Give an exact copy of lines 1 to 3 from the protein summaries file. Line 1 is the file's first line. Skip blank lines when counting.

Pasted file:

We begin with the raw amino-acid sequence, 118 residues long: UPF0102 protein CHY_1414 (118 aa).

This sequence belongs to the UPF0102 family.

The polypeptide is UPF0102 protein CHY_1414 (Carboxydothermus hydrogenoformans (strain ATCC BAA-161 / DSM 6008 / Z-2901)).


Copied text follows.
We begin with the raw amino-acid sequence, 118 residues long: UPF0102 protein CHY_1414 (118 aa).

This sequence belongs to the UPF0102 family.

The polypeptide is UPF0102 protein CHY_1414 (Carboxydothermus hydrogenoformans (strain ATCC BAA-161 / DSM 6008 / Z-2901)).